Yuckaduck, how does the no-pull harness work? Maybe that would be a good solution if she continues this behavior when she's older.

    My neighbor across the street has two huge german shepherds and he let's his older one off the leash when he walks him. The dog walks perfectly in the heel position without even being on a leash! God how I envy him. Next time I'll see him I'll ask him how he did it.
     
  8. MyDogsLoveMe

    MyDogsLoveMe My pets love me they do

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  9. Doberluv

    Doberluv Active Member

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    What Creature Teacher described is what I do too. I do a little preliminary "setting the stage" before I take a pup out too much on a walk away from home. (Of course, you want to socialize so you take 'em out anyhow, but the walks can be a little trying at first until they understand, at least in part) I'll do this for a couple of weeks or until he gets onto it.

    With my latest pup, when he was very young, when I first got him at 9 weeks, I got him wanting to come along with me without the leash at first. I had the most phenomenal treats you can imagine. (lol) I took my puppy out in my yard or even just in the house when he was a tad hungry...before meal time and I just made it like a game when he would trot or walk alongside me, patting my thigh and making squeeky, happy noises and saying, "let's go" (my command for coming along near me, not a heel) in a super playful way. When he would take just a few steps somewhere near me and was paying attention, I'd pop him a treat. I'd do it often, every 4 or 5 steps as long as he came along. I'd make lots and lots of turns to keep him interested and kind of pivot around on my foot in a silly, playful way and he got really into it...lots of encouragement and coaxing. I'd hold a treat up by my face and say, "watch." And then his eyes would follow and he'd get the treat. No leash at all at first. Just, more or less a game.

    Then meanwhile, I got him use to dragging the leash around in the house under supervision, of course, so he couldn't get strangled. I didn't care if he played with or bit the leash. I don't care still. It's good that they like their leash and you can fix all that later.

    Then I put the leash on and walked around in the yard doing the same stuff I did before without the leash. I did not pull or cause any tension in the leash. If the pup would go in a way that caused tension, I'd just stop and turn gently so he wouldn't get his neck hurt and encourage him some more and give a treat when he came alongside me.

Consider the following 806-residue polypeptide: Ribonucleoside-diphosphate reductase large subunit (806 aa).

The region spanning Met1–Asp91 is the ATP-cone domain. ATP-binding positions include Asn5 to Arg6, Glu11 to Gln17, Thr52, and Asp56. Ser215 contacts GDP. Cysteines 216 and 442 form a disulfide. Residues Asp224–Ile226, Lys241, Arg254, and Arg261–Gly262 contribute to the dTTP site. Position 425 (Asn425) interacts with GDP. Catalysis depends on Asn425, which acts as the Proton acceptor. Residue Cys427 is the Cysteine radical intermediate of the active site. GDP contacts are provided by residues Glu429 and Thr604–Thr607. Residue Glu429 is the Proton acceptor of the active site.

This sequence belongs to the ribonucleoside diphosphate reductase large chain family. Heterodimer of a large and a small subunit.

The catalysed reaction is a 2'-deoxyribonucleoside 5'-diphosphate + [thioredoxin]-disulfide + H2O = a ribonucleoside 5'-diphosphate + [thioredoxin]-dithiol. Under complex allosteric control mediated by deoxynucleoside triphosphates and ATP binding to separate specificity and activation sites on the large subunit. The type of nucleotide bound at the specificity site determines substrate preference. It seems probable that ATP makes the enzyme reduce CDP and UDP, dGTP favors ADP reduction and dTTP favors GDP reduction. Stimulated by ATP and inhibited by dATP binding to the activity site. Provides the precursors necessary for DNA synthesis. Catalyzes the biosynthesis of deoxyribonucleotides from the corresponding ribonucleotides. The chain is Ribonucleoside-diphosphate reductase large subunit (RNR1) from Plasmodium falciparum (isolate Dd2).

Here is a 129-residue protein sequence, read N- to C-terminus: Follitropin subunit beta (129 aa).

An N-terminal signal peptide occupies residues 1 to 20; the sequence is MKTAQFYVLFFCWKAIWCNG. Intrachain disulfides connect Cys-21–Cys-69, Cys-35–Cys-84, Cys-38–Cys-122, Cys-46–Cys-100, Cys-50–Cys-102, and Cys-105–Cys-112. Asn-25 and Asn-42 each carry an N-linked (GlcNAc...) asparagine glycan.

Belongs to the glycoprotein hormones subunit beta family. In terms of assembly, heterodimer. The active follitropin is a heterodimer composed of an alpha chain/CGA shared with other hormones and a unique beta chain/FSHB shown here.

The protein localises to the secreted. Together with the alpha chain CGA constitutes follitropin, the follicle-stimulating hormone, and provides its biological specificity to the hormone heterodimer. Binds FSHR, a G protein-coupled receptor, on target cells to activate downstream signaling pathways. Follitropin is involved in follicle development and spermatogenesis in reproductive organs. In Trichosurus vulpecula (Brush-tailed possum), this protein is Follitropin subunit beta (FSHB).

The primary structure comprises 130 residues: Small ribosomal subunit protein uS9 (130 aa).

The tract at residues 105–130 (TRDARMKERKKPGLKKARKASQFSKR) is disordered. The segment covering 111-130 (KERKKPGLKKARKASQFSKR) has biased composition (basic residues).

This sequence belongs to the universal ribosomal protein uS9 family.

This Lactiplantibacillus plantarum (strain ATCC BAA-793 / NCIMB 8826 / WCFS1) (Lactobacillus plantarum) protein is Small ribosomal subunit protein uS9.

We practiced in low distraction areas at first....my yard...before going to the more "novel" places. He got rewarded frequently for walking somewhere in my vicinity without pulling and if he did pull, we stoped and/or made turns which kept him on his toes and paying attention.

    It's a learning process and it takes some time. And no choke collar or prong on a puppy. That is not exactly pleasant and you want the dog to really get a good first impression of collars, leashes, going for walks and most of all, for training. If you still need something when he's a bigger, stronger pup, like 6 months, and if he's still pulling, I would rather see the use of a prong (correctly) than a choke collar.

    CT is so right on. You will have your work cut out to fight the breeding traits in your dog. It's good that you're starting at a very young age. Keep at it and I think you can do it. He probably requires very short, but frequent practice sessions to keep his interest on you because he's going to tend to want to go in a straight line and be very interested to see what's up around the next bend.
     
  10. gaddylovesdogs

    gaddylovesdogs no touchy

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    I do what CT does. I also reward with a treat whenever the dog is walking nicely. If there's a nice loop in the leash, I say "Good!! Good job!!" in my happy voice. If the dog pulls, I stop and say in a low, unhappy voice, "NO pulling!" once there's slack in the leash, I start walking again. I also taught my dog to walk loose leash on command by saying "loose leash!" anytime there was a beautiful loop in the leash and then a few seconds later, rewarding with a treat.